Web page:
If you’ve been a journalist for long enough, you’ve probably gotten at least a few requests from aspiring writers asking to pick your brain about how you’ve made your living in the industry.
Seattle-based food writer Naomi Tomky gets a lot of these requests from pastry chefs and line cooks. Many of them have recently been laid off; some are simply tired of the physical toll that restaurant work has taken on their bodies. They don’t necessarily know how freelance writing works, but they have ideas and want to write about food.
“I wish I could help everyone who writes to me,” Tomky says. “But I can’t. I have two kids and full-time freelance work.”
So early this year, Tomky created a resource to demystify one of the biggest barriers to entry for freelance writers. Successful Pitches is as straightforward as it sounds: a database of pitches that have successfully led to stories at a variety of publications.
Via a simple Google form, writers can submit successful pitches along with information such as type of pitch (cold pitch, requested by editor, etc.), type of story (print, online), and a link to the published story. As of late June, Successful Pitches included several dozen successful pitches from outlets including Al Jazeera, CNN, Eater, the New York Times, Teen Vogue, the Washington Post, and even this one. Tomky said the site was inspired by “Who Pays Writers,” an anonymous, crowdsourced list of rates searchable by publication title.
“If you don’t know how to pitch, and you don’t know what a pitch looks like for a 500-word essay versus a 2,500-word feature, this is how you can go and find out,” Tomky explained.
The skill of good pitching, while related to the skills of writing and reporting, is not quite the same. When I lost a full-time job and suddenly needed to freelance, I had no idea how to cold-pitch a story. As a staff reporter, my editors sat fifteen feet away from me and were usually available to brainstorm half-baked ideas. I had a beat, so the topic was a given, and I never had to convince them that I should write the piece, since I already had the job. I never went to journalism school, but if I had, I still might not have been taught how to pitch.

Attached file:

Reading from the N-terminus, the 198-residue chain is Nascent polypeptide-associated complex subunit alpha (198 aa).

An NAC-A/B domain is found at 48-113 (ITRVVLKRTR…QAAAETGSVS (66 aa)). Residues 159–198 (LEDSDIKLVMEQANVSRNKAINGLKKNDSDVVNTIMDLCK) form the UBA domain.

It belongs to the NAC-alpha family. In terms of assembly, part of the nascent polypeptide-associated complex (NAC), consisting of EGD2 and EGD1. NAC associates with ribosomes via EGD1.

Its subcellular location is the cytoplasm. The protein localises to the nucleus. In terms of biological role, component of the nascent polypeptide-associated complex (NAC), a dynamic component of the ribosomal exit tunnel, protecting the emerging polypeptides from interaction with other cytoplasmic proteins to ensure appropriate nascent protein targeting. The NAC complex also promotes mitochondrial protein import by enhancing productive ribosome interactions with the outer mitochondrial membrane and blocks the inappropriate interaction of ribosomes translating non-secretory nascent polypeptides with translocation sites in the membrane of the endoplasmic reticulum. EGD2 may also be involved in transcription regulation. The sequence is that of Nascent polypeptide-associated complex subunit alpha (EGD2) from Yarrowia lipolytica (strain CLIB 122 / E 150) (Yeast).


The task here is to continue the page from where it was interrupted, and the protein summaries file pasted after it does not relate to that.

Tomky said Successful Pitches is the resource she wished she would have had when she started out ten years ago. She had a background in marketing, which she felt helped when it came to selling her ideas to editors, but she didn’t have a clear template to follow. “I spent a lot of time reading on the internet to figure out what I could, but there wasn’t anywhere where I could go and look at a pitch,” Tomky said. The Open Notebook has long hosted a similar pitch database for science and technology stories, but this kind of resource hasn’t existed for other beats.
Successful Pitches is the latest in a growing movement to create a more transparent, equitable journalism industry. It also comes at a time when furloughs and layoffs have pushed even more staffers into the freelance ranks.
“There’s more a spirit of transparency and awareness of hierarchies of inequalities, as there are in many fields of life right now,” Kyle Chayka, cofounder of the freelance collective and new-media company Study Hall, says. “I started freelancing in 2011, and at that point it seemed really hard to know how to pitch someone.”
“I think people just don’t know what the rules are, because there are no rules.”